“What is wrong with me?” I asked my brilliant, Oxford-educated, globally-recognized friend, expecting her to chastise me. Instead, she nodded understandingly. “I do it too,” she said. “I did so much work for this company and when they asked me my fee, I told them they could pay me what they thought was fair.” After weeks of work, my girlfriend was paid for her time with a Starbucks gift card.
“There is nothing wrong with us; it’s the way we’ve been socialised,” says business psychologist Dr. Nicole Lipkin. “Women are taught to nurture and help others, and we think in terms of relational emotion—how is this going to impact my relationship? If you’re asking your boss for a raise, that should be it—black and white. Relational emotion takes us to a grey area of ‘What is my boss going to think about me? Do I look greedy? How will this affect my coworker’s bonus?’ The women that are strong negotiators are able to think about what they are worth and what they deserve and logically ask for it. They separate out the emotion.” Even money guru Suze Orman has a catchphrase for this: “Women need to stop putting themselves on sale.”
Knowing I’m hardly the only woman who freezes in the face of asking for what I deserve is comforting, but I was ready to change this self-defeating behaviour, so I made an appointment with Betsy Rosenfeld Vargas. Word on the Tinseltown streets is that Rosenfeld Vargas, a former producer turned life coach, arms you with tools to take control of your life and to be released from whatever is holding you back. Supposedly, her life coaching works faster than therapy (which is good considering my pay-what-you-can problem).
The following week I was in Rosenfeld Vargas’s Beverly Hills office, writing all my innate talents and accomplishments down on giant sticky notes. We spoke about times I had been at the top of my game, times I had taken risks that paid off. One of the things I’m most proud of about myself is that I’m a charitable person. I give a lot of my time and most of my money to people, and especially animals, in need. Rosenfeld Vargas said to me, “You have to charge money! Look at this wall. Look at all of your accomplishments. You are a warrior for good! You don’t demand your value because you don’t see your value.” After she said this, I felt a lump in my throat and then I started to cry. I was so embarrassed, but I just let it all out. It was so difficult for me to even hear that I was a great, talented person, but it felt like my come to Jesus moment.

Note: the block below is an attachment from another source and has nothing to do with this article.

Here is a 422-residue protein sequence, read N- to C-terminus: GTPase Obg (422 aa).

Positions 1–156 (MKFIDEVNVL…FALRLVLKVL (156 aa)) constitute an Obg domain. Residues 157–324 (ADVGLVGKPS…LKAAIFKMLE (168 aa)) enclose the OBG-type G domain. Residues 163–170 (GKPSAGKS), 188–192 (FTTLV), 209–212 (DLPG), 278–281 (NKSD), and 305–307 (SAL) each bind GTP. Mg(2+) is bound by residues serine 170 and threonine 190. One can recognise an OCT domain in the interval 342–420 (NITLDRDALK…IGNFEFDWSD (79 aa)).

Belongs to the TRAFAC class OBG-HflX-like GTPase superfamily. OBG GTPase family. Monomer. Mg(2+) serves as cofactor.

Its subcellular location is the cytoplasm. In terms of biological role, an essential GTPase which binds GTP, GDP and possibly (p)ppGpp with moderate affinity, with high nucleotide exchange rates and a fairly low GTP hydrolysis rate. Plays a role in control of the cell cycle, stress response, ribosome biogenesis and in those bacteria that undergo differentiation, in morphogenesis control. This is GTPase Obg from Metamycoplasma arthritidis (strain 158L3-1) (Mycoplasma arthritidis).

Here’s the most helpful, behavior-and-mindset-changing advice I took away from my sessions.
#1. Identify your strengths and successes.
Speak your accomplishments and goals out loud as you write them down on poster board, then put that somewhere where you will be reminded of them every day. You need to look and see how talented you are. “Doing this exercise interrupts the self-deprecating instinct with some hard facts on your success,” says Rosenfeld Vargas. When getting ready for your negotiation, take a good hard look at that list and remind yourself you are not your fears, but the sum of your successes.
#2. Write your new script.
From the practice above, you need to come up with a script to simply describe what you do in a powerful way. “You use it when you start feeling like a loser. Instead of clamoring to think of something to say, you have a quick and easy sentence that you have practiced and feel comfortable with,” says Rosenfeld Vargas. Mine is “I’m a warrior for good”—I’ve been saying it aloud and while the people in front of me in the checkout line at Whole Foods think I’ve lost my mind, it’s working well for me.
#3. Practice speaking with clarity.
“Always create a clear statement of work—what is included in your contract and what is not. As caretakers, women go above and beyond whether they are compensated for it or not.” When Rosenfeld Vargas told me this, it really hit home. I’ve had clients of mine stay in my apartment because I though it would be more comfortable for them than being in a hotel with their children. But then I ended up displaced for the week, paying out-of-pocket for a hotel room for myself and a dogsitter for my pets. A man would likely not do this. “If you’re not being paid to manage X, don’t start and expect they are going to recognize your efforts and compensate you. Most likely they won’t,” my life coach reminded me. Interrupt your on-sale instinct by using the above statement of work. “Include your compensation proposal with the number you would want your best friend to get if she/he were up for the job—you wouldn’t stiff her would you?”
#4. Do your homework.
Assign yourself a variety of money-related homework assignments, from taking an inventory of your expenses and creating a budget to writing affirmations and self-acknowledgements. It sounds cheesy but you won’t fight for yourself if you don’t value yourself.
#5. Enlist a sponsor.
Like most life changes, it is essential to set up a support system. Bring a friend on board and send them your goals and accomplishments list so that they can remind you of your value and call you out when you cut yourself down.
I’m getting stronger and better everyday. Women are conditioned to be caretakers. We struggle to see our contribution as something to be compensated for rather than just appreciated. We have to take the personal out of the equation and see our work for what it is: business. Since I usually write beauty, it only seems appropriate to steal my closing line and new motto from L’Oréal Paris: Because You’re Worth It.